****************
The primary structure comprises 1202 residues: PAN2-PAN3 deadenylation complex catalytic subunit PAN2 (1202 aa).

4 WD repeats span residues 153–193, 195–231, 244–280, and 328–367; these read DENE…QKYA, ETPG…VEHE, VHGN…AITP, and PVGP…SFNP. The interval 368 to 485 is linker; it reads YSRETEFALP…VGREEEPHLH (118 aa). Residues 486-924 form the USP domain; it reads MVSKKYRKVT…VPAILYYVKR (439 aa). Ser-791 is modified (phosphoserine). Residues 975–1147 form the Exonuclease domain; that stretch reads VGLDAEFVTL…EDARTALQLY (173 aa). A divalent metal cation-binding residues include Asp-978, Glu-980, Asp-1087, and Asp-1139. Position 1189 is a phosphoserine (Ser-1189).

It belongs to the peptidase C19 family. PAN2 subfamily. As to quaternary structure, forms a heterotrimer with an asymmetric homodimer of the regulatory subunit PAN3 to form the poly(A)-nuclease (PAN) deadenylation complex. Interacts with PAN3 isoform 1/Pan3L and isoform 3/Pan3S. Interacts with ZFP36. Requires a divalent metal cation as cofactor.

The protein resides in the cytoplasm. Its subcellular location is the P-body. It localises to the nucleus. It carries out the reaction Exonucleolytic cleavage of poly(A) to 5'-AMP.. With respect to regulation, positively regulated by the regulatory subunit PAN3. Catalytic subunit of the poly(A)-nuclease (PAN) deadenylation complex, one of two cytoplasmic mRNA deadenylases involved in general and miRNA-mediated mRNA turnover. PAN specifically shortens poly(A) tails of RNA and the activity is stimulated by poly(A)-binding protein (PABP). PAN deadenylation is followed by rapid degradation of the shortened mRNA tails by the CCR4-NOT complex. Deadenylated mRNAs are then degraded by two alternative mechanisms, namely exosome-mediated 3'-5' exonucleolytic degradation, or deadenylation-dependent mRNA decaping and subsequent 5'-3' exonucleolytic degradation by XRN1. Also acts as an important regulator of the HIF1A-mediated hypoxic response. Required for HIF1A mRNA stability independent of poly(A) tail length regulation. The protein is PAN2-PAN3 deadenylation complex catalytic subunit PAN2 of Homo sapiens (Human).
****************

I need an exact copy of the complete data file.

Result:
The primary structure comprises 1202 residues: PAN2-PAN3 deadenylation complex catalytic subunit PAN2 (1202 aa).

4 WD repeats span residues 153–193, 195–231, 244–280, and 328–367; these read DENE…QKYA, ETPG…VEHE, VHGN…AITP, and PVGP…SFNP. The interval 368 to 485 is linker; it reads YSRETEFALP…VGREEEPHLH (118 aa). Residues 486-924 form the USP domain; it reads MVSKKYRKVT…VPAILYYVKR (439 aa). Ser-791 is modified (phosphoserine). Residues 975–1147 form the Exonuclease domain; that stretch reads VGLDAEFVTL…EDARTALQLY (173 aa). A divalent metal cation-binding residues include Asp-978, Glu-980, Asp-1087, and Asp-1139. Position 1189 is a phosphoserine (Ser-1189).

It belongs to the peptidase C19 family. PAN2 subfamily. As to quaternary structure, forms a heterotrimer with an asymmetric homodimer of the regulatory subunit PAN3 to form the poly(A)-nuclease (PAN) deadenylation complex. Interacts with PAN3 isoform 1/Pan3L and isoform 3/Pan3S. Interacts with ZFP36. Requires a divalent metal cation as cofactor.

The protein resides in the cytoplasm. Its subcellular location is the P-body. It localises to the nucleus. It carries out the reaction Exonucleolytic cleavage of poly(A) to 5'-AMP.. With respect to regulation, positively regulated by the regulatory subunit PAN3. Catalytic subunit of the poly(A)-nuclease (PAN) deadenylation complex, one of two cytoplasmic mRNA deadenylases involved in general and miRNA-mediated mRNA turnover. PAN specifically shortens poly(A) tails of RNA and the activity is stimulated by poly(A)-binding protein (PABP). PAN deadenylation is followed by rapid degradation of the shortened mRNA tails by the CCR4-NOT complex. Deadenylated mRNAs are then degraded by two alternative mechanisms, namely exosome-mediated 3'-5' exonucleolytic degradation, or deadenylation-dependent mRNA decaping and subsequent 5'-3' exonucleolytic degradation by XRN1. Also acts as an important regulator of the HIF1A-mediated hypoxic response. Required for HIF1A mRNA stability independent of poly(A) tail length regulation. The protein is PAN2-PAN3 deadenylation complex catalytic subunit PAN2 of Homo sapiens (Human).